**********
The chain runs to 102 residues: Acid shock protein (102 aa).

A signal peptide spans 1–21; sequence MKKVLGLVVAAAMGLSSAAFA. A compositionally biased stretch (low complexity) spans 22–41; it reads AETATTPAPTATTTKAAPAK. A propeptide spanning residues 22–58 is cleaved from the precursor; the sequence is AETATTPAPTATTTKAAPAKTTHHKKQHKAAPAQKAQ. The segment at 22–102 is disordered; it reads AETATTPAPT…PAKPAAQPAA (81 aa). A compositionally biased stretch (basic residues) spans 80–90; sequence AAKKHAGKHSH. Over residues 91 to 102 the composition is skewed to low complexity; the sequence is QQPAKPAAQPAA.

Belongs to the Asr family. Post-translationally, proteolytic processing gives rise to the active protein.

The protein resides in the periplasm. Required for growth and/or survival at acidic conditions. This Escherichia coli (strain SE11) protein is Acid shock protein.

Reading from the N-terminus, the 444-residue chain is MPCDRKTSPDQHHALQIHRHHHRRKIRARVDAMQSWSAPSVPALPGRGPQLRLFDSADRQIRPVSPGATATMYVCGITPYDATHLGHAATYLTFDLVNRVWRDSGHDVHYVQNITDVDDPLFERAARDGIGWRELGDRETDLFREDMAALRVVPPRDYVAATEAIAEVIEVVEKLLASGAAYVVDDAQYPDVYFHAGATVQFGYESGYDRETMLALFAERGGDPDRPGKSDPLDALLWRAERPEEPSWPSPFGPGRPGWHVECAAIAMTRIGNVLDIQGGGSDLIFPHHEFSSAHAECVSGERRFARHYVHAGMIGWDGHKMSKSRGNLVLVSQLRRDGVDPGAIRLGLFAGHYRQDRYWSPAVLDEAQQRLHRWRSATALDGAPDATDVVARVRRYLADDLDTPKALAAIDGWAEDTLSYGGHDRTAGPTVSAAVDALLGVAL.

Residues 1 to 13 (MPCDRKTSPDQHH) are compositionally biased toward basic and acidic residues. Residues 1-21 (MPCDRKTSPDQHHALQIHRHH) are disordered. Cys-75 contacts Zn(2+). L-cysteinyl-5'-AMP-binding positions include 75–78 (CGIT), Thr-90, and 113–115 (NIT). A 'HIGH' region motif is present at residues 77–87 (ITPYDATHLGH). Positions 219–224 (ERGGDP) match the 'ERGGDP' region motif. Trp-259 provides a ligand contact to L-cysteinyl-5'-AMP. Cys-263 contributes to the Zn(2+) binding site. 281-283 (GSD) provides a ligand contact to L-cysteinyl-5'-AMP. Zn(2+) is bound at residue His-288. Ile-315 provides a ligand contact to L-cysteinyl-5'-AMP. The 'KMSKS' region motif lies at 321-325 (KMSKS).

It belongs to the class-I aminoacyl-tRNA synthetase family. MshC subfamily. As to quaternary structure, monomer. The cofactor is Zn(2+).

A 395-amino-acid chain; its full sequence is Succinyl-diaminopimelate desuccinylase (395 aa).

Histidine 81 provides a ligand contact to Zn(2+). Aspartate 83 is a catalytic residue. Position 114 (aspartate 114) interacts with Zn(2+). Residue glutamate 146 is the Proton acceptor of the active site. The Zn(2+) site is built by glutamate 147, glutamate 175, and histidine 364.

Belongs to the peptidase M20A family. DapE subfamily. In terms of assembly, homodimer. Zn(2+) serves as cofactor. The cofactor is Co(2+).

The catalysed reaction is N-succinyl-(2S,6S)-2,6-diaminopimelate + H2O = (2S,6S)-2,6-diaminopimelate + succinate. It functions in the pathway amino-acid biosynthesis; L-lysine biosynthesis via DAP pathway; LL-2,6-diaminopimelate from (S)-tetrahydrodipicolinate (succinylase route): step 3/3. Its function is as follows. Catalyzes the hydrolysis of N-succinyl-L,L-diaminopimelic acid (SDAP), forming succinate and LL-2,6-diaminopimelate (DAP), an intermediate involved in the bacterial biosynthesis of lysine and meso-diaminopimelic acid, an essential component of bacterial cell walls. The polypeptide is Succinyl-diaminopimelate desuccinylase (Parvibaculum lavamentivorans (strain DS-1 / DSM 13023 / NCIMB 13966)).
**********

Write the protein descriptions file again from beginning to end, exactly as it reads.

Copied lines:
The chain runs to 102 residues: Acid shock protein (102 aa).

A signal peptide spans 1–21; sequence MKKVLGLVVAAAMGLSSAAFA. A compositionally biased stretch (low complexity) spans 22–41; it reads AETATTPAPTATTTKAAPAK. A propeptide spanning residues 22–58 is cleaved from the precursor; the sequence is AETATTPAPTATTTKAAPAKTTHHKKQHKAAPAQKAQ. The segment at 22–102 is disordered; it reads AETATTPAPT…PAKPAAQPAA (81 aa). A compositionally biased stretch (basic residues) spans 80–90; sequence AAKKHAGKHSH. Over residues 91 to 102 the composition is skewed to low complexity; the sequence is QQPAKPAAQPAA.

Belongs to the Asr family. Post-translationally, proteolytic processing gives rise to the active protein.

The protein resides in the periplasm. Required for growth and/or survival at acidic conditions. This Escherichia coli (strain SE11) protein is Acid shock protein.

Reading from the N-terminus, the 444-residue chain is MPCDRKTSPDQHHALQIHRHHHRRKIRARVDAMQSWSAPSVPALPGRGPQLRLFDSADRQIRPVSPGATATMYVCGITPYDATHLGHAATYLTFDLVNRVWRDSGHDVHYVQNITDVDDPLFERAARDGIGWRELGDRETDLFREDMAALRVVPPRDYVAATEAIAEVIEVVEKLLASGAAYVVDDAQYPDVYFHAGATVQFGYESGYDRETMLALFAERGGDPDRPGKSDPLDALLWRAERPEEPSWPSPFGPGRPGWHVECAAIAMTRIGNVLDIQGGGSDLIFPHHEFSSAHAECVSGERRFARHYVHAGMIGWDGHKMSKSRGNLVLVSQLRRDGVDPGAIRLGLFAGHYRQDRYWSPAVLDEAQQRLHRWRSATALDGAPDATDVVARVRRYLADDLDTPKALAAIDGWAEDTLSYGGHDRTAGPTVSAAVDALLGVAL.

Residues 1 to 13 (MPCDRKTSPDQHH) are compositionally biased toward basic and acidic residues. Residues 1-21 (MPCDRKTSPDQHHALQIHRHH) are disordered. Cys-75 contacts Zn(2+). L-cysteinyl-5'-AMP-binding positions include 75–78 (CGIT), Thr-90, and 113–115 (NIT). A 'HIGH' region motif is present at residues 77–87 (ITPYDATHLGH). Positions 219–224 (ERGGDP) match the 'ERGGDP' region motif. Trp-259 provides a ligand contact to L-cysteinyl-5'-AMP. Cys-263 contributes to the Zn(2+) binding site. 281-283 (GSD) provides a ligand contact to L-cysteinyl-5'-AMP. Zn(2+) is bound at residue His-288. Ile-315 provides a ligand contact to L-cysteinyl-5'-AMP. The 'KMSKS' region motif lies at 321-325 (KMSKS).

It belongs to the class-I aminoacyl-tRNA synthetase family. MshC subfamily. As to quaternary structure, monomer. The cofactor is Zn(2+).

A 395-amino-acid chain; its full sequence is Succinyl-diaminopimelate desuccinylase (395 aa).

Histidine 81 provides a ligand contact to Zn(2+). Aspartate 83 is a catalytic residue. Position 114 (aspartate 114) interacts with Zn(2+). Residue glutamate 146 is the Proton acceptor of the active site. The Zn(2+) site is built by glutamate 147, glutamate 175, and histidine 364.

Belongs to the peptidase M20A family. DapE subfamily. In terms of assembly, homodimer. Zn(2+) serves as cofactor. The cofactor is Co(2+).

The catalysed reaction is N-succinyl-(2S,6S)-2,6-diaminopimelate + H2O = (2S,6S)-2,6-diaminopimelate + succinate. It functions in the pathway amino-acid biosynthesis; L-lysine biosynthesis via DAP pathway; LL-2,6-diaminopimelate from (S)-tetrahydrodipicolinate (succinylase route): step 3/3. Its function is as follows. Catalyzes the hydrolysis of N-succinyl-L,L-diaminopimelic acid (SDAP), forming succinate and LL-2,6-diaminopimelate (DAP), an intermediate involved in the bacterial biosynthesis of lysine and meso-diaminopimelic acid, an essential component of bacterial cell walls. The polypeptide is Succinyl-diaminopimelate desuccinylase (Parvibaculum lavamentivorans (strain DS-1 / DSM 13023 / NCIMB 13966)).